I always enjoy looking back over the books I read in a year and grouping them into genre categories, and then ranking them. I use the star ratings on Goodreads for each individual review, but when it comes to picking my favorites, I typically just go for the ones that stuck out in my mind. Too often I hear a title or see a cover and try to remember if I read it or not, because it seems vaguely familiar but I have no clue what the story was about. Well, these are not those books. These are the books that I loved reading and that I have recommended to many others as soon as I finished the last page, and now I'm recommending them to you.
I'm including publication years because I am not one of those hip book bloggers who limits "Best of 2019" to books that were actually published in 2019 - I'm not sure I read enough of those. These are just books I happened to read in 2019, but this year it's interesting that 2/5 were published this year, and 2/5 were published last year. How very contemporary of me.
Our Souls at Night by Kent Haruf (2015). If I could have picked all of Kent Haruf's books for this list, I would have. And yes, I know it's my list and I can do whatever I please, but 5 is such a delightful number for a round-up list. Anyway, I discovered Haruf this year thanks to a bookstagram/librarian friend, and I am forever in his debt. I later found out that my dad loves this author but never recommended him to me, and I'm trying to not harbor anger about that. (Joking, kind of.) Anyway, something about Haruf's writing is so simple and beautiful and powerful. If I had to compare him to anyone, it would be Steinbeck, and I love me some Steinbeck, but I think Haruf beats him overall.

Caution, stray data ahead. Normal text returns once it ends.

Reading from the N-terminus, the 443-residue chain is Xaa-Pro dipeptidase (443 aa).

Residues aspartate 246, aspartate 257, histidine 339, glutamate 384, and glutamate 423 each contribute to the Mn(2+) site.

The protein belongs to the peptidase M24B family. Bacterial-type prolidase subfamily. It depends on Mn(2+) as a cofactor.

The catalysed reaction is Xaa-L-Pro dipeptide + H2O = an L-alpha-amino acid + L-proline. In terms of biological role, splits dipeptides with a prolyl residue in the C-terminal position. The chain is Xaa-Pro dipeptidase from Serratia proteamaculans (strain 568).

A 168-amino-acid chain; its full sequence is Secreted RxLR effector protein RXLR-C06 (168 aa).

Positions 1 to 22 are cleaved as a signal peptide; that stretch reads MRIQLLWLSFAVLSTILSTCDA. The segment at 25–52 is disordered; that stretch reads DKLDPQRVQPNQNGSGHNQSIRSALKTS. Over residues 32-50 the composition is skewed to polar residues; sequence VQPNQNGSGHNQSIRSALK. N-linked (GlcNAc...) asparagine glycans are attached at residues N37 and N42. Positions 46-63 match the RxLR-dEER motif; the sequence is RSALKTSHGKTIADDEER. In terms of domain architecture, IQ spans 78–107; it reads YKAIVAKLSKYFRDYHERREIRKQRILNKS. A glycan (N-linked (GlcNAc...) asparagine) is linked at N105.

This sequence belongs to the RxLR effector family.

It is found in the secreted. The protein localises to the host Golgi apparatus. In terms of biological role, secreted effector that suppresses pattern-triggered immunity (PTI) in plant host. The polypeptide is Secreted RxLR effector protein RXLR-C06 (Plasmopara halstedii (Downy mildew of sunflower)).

Our Souls at Night was Haruf's last book, published after his death, but it's a great final book. It's not part of his trilogy, but it is set in the same town. Some of the dialogue makes vague references to Haruf's previous work, which might seem like he's full of himself, but it's actually so amazing and self-aware and really made the book, in my opinion. The story itself is wonderful - an elderly widow and an elderly widower are neighbors and begin a relationship, kind of out of the blue. They are honest and to the point and everything about it makes you want to strip your life down to the necessities and forget the rest, which is a good way to look at Haruf's other works. He only has 5 novels, so do yourself a favor and read them all. If you only read one, read this one. If you're reading them all, please read them in publication order.
Our Souls at Night was made into a movie on Netflix, but I'm debating watching it. I always love the book more than the movie, but this book was SO GOOD that I'm not sure if the movie would ruin it for me, even if it's decent.
Alice Isn't Dead by Joseph Fink (2018). I love the Welcome to Night Vale podcast, so when Alice Isn't Dead started as a podcast, I downloaded all the episodes. I never got a chance to listen, due to time constraints, having a small child around, etc. So when the book came out, I was excited to get to experience the story in some way. The book is AMAZING. Such a great mystery, such creepy circumstances, and the writing really portrays the suspense. I still haven't listen to the podcast, but I think I'll re-read the book next year and then make time to start listening. Have you listened to the podcast and/or read the book?